THE TRON Theatre in Glasgow is to benefit from the most substantial award so far from the National Lottery to a Scottish arts organisation, it was announced yesterday.

The theatre, which has just lost both its artistic director and its general manager, will receive #4.3m towards a major redevelopment costed at almost #5m. The plans, which affect every aspect of the theatre's Glasgow Cross site, will provide vastly improved backstage and technical facilities, new rehearsal and studio theatre space, as well as improvements to the auditorium and the frontage and front-of-house facilities.

Not only is the grant by far the largest award so far made by the lottery committee of the Scottish Arts Council, it also represents a more substantial than usual proportion of the project's total cost.

The SAC's lottery director, Mr David Bonnar, said yesterday that the committee had always taken a flexible attitude to the necessity for ``matching'' funding and in this case had taken into account money already raised by the Tron for other works.

The theatre is currently having roof, stonework, and window repairs completed in a #500,000 contract funded by Historic Scotland, the European Regional Development Fund, and Glasgow City Council. The new development has already attracted #388,800 of partnership funding, #350,000 of it from the ERDF and the balance from Glasgow Development Agency and the Scottish Arts Council. A theatre spokeswoman said yesterday that a further #97,200 was being sought from other sources.

The chairman of the Tron Theatre board, Mr Michael Russell, said: ``This award is an endorsement of everything we have been doing over the past five, even 10 years. We had these plans before the lottery even existed and the approval of them is a great bonus for the staff.''

Mr Russell said that, while some interviews had taken place for the senior appointments which have to be made, it could still be two months before a final decision is announced due to the holiday period. The vacancies were created by the departure of general manager David Taylor to the Scottish Arts Council and artistic director Michael Boyd to the Royal Shakespeare Company.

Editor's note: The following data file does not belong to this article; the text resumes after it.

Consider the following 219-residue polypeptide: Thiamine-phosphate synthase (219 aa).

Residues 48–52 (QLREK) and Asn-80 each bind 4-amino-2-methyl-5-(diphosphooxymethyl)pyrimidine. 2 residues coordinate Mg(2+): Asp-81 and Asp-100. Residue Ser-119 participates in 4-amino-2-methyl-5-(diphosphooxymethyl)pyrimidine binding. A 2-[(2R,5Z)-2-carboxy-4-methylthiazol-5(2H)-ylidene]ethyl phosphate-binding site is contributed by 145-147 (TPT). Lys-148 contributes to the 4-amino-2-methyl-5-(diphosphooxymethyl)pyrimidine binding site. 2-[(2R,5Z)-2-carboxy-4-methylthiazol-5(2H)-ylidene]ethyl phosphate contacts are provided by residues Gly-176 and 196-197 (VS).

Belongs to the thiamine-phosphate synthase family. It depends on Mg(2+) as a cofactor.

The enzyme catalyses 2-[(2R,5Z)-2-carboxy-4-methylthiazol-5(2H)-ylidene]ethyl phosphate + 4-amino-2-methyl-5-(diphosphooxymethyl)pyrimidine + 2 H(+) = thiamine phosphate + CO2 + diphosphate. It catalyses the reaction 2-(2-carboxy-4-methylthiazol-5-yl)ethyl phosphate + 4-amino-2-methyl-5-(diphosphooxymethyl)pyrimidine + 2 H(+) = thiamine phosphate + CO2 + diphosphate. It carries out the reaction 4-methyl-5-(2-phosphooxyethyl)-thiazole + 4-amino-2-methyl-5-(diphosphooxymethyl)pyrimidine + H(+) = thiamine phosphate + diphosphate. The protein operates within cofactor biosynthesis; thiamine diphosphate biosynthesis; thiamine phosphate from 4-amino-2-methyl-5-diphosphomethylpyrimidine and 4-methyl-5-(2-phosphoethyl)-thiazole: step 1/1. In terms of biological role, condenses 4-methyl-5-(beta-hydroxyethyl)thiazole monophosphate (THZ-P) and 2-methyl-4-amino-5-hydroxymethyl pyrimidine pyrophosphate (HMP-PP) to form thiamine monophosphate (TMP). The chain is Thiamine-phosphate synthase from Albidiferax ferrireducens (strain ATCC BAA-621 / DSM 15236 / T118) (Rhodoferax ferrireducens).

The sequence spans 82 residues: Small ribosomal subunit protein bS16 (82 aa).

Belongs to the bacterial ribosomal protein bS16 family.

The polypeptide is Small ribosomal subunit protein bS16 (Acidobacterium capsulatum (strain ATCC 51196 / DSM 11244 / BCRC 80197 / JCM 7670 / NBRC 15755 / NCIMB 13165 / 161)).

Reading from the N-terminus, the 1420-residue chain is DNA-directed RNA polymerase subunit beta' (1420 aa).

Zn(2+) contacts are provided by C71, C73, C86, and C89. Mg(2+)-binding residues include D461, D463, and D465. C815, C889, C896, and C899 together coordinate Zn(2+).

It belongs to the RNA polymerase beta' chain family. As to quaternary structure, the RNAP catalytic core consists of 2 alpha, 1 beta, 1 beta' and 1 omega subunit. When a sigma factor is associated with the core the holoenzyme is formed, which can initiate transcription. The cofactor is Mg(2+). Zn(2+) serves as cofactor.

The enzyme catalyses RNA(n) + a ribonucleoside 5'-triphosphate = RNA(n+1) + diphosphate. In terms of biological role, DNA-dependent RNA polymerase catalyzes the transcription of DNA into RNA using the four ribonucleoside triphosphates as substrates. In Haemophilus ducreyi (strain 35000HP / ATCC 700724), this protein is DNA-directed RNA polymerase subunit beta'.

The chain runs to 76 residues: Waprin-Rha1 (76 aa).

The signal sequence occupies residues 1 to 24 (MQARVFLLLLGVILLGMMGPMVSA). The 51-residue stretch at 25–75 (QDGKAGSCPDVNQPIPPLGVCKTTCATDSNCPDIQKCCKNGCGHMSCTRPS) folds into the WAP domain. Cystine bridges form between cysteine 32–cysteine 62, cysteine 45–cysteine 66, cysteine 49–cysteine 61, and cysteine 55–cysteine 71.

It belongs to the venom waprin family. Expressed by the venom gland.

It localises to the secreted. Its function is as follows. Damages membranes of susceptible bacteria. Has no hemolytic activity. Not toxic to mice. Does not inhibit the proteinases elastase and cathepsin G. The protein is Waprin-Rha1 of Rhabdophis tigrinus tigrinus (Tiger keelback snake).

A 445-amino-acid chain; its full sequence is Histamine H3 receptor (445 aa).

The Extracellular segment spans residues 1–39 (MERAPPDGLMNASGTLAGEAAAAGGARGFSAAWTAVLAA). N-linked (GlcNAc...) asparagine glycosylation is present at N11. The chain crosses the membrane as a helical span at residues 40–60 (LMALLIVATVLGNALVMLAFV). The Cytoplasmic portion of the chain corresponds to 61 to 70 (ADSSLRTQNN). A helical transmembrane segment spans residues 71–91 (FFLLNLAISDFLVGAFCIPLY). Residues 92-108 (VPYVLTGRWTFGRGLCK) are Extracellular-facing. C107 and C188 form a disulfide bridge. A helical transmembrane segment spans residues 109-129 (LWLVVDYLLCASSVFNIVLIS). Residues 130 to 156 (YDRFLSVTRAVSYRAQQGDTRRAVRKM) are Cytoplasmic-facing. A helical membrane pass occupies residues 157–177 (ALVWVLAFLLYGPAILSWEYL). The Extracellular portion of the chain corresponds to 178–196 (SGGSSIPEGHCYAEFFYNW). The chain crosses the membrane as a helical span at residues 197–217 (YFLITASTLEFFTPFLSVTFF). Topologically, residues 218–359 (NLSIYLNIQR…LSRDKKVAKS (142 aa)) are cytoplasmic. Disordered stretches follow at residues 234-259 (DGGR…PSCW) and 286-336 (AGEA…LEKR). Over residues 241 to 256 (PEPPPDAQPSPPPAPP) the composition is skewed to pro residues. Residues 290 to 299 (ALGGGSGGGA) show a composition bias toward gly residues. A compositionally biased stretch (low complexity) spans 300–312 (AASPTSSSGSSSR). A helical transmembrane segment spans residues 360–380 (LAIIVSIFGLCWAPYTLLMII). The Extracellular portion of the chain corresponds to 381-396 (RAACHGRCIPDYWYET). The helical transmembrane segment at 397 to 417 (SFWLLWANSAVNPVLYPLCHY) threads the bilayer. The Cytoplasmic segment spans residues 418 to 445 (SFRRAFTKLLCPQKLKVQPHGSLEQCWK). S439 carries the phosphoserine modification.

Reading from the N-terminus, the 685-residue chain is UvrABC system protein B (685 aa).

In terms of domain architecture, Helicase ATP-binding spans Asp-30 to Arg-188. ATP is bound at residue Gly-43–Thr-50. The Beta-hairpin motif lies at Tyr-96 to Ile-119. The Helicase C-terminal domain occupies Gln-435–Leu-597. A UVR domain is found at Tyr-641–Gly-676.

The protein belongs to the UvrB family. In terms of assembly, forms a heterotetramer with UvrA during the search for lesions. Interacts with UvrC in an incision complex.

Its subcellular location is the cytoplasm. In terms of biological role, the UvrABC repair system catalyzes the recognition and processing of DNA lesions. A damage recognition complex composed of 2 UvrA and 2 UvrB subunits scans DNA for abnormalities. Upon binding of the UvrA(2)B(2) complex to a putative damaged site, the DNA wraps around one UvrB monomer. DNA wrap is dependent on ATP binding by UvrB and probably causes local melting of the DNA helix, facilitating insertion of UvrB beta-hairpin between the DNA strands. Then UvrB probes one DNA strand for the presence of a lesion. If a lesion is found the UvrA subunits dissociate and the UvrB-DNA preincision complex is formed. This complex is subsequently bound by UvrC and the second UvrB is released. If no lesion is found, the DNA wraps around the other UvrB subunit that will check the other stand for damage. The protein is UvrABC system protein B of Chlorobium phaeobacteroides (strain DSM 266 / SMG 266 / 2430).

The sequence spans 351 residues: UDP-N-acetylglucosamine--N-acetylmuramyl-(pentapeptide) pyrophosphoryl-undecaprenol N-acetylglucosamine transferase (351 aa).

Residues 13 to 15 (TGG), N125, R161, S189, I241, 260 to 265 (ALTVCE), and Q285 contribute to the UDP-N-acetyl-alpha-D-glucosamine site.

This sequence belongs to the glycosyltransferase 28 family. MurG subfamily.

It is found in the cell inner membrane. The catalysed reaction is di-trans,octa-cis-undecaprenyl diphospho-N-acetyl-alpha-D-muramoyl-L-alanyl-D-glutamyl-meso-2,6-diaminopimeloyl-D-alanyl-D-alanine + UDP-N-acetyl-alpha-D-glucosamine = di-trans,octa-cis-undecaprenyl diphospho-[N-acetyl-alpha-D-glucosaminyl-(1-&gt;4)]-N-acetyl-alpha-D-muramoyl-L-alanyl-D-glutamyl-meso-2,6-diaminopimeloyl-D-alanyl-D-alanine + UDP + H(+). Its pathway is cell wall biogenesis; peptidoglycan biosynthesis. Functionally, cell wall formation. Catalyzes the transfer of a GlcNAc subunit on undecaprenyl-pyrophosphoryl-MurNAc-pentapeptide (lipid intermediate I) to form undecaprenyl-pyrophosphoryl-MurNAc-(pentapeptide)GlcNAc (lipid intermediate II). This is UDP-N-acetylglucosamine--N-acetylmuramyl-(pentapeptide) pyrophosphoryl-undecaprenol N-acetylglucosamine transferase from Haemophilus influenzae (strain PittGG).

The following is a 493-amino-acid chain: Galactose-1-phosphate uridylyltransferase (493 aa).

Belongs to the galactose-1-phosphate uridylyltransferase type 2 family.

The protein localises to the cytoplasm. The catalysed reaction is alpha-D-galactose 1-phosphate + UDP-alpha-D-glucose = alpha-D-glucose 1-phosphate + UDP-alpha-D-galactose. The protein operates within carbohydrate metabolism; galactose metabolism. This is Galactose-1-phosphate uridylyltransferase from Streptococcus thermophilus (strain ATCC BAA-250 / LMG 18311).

Mr Boyd admitted that he was disappointed to be leaving the Tron at such a time.

``My decision to go to the RSC was made on its own merits, but of course I have regrets about not seeing through plans that go back to 1993, when we applied to the Scottish Arts Council for funding for a feasibility study. But David Taylor and I are leaving the theatre without a deficit and now there is this award. Whoever comes in is on a more than even playing field.''

He emphasised that the plans would transform a theatre that had laboured under the burdens of primitive lighting equipment, a tiny backstage area, having to hire rehearsal space elsewhere, and having the slowest ``get-in'' for visiting companies of any venue in Scotland. The changes will also mean that the theatre has the facilties to develop its own education programme.

Work is expected to begin in January and take two years to complete.

While coverage of English arts council lottery awards has attracted negative publicity for the substantial sums being given to venues like London's Royal Court and the Covent Garden opera house, the Scottish committee has now made awards to many of the main theatres in Scotland. While the award to the Tron is by far the largest, substantial grants have already been made to The Byre in St Andrews, Musselburgh's Brunton, Eden Court in Inverness, Edinburgh's Royal Lyceum, and the Glasgow Citizens'.

The committee chairman, Mr Douglas Connell, emphasised that fears of lottery cash being used to build ``white elephant'' arts venues that could not attract revenue funding to meet their running costs had proved unfounded, since the lottery had chiefly been used to meet long-overdue capital expenditure.

Yesterday's announcement of 33 lottery grants totalled more than #7m and was the largest single round of awards made by the council. A further #2m was made to six film productions, half of which will go to Lake Film Productions towards the cost of a follow-up to the 1980 film Gregory's Girl, to be directed by Bill Forsyth, who made the original.

Other awards include grants for the purchase of new instruments to music groups as diverse as the Clarsach Society (#14,000) and the Carriba Stargazers Steel Band (#10,250), and #45,000 to Ullapool community radio station Lochbroom FM - which has publically been supported by Virgin Radio's chief executive David Campbell - towards the purchase and fitting out of a new building.